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Macy's On the Move

The end result of decades of consolidation — with 840 doors and nearly $28 billion in sales — the company has scale on its side.

The Macy’s Inc. retail machine continues to roll on.

The end result of decades of consolidation — with 840 doors and nearly $28 billion in sales — Macy’s has scale on its side.

What seems to keep the company moving forward is its ability to focus on major initiatives and keep at them for years, changing the tenor of the business.

M.O.M. (which stands for My Macy’s, Omnichannel and MAGIC Selling) — Macy’s jargon for its localization drive, a push to integrate its bricks with its clicks and the MAGIC sales training initiative — is a mantra for Terry J. Lundgren, chairman, president and chief executive officer.

Lundgren told investors at the Morgan Stanley Global Consumer & Retail Conference last month that he doesn’t “get in front of an audience of smaller than 20 people — or larger than 20 people” without talking about the M.O.M. suite of initiatives. The efforts have Macy’s better tailoring assortments for stores, fulfilling online orders directly from 500 doors and focusing on customer service.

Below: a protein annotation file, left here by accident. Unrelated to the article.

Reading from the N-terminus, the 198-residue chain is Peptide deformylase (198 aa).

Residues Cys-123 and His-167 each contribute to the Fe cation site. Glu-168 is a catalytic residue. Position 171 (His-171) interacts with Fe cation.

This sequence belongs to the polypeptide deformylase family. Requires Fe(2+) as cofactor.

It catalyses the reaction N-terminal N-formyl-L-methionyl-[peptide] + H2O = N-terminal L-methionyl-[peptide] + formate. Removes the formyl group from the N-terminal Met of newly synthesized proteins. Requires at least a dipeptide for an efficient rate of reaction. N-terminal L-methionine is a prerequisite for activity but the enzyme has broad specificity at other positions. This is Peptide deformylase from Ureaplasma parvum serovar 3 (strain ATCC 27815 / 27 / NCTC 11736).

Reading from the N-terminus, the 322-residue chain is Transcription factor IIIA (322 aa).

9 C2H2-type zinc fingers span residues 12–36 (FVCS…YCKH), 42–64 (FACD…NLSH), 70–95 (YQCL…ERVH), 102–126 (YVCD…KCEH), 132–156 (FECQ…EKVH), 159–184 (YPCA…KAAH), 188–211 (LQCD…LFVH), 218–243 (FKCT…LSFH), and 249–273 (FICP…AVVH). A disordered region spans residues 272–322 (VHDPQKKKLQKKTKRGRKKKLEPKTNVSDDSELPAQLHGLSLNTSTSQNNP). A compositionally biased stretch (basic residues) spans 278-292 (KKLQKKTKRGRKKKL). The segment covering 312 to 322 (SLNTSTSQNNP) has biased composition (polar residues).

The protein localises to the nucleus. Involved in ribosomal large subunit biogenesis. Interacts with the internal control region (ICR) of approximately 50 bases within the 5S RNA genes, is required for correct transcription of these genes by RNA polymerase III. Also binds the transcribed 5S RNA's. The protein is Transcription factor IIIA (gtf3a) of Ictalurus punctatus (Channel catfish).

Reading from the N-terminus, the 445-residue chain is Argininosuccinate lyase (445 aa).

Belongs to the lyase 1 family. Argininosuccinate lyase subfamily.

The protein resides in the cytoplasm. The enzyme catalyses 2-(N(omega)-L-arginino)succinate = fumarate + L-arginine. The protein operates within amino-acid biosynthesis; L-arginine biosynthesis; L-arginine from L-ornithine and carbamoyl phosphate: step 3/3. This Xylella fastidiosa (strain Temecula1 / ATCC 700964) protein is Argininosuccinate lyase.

As a result, the company has more than held its own in a tough consumer climate.

After the third quarter, J.P. Morgan analyst Matthew Boss called Macy’s the “best boat in choppy waters.”

The company’s third-quarter comparable-store sales rose 3.5 percent, with both the Macy’s and Bloomingdale’s divisions seeing improvement across the country. The comp gain for the full year is expected to range from 2 percent to 2.9 percent.

Macy’s stock is up roughly 35 percent in a rising market this year, beating out smaller gains from broadline competitors such as Nordstrom Inc., Target Corp. and Wal-Mart Stores Inc.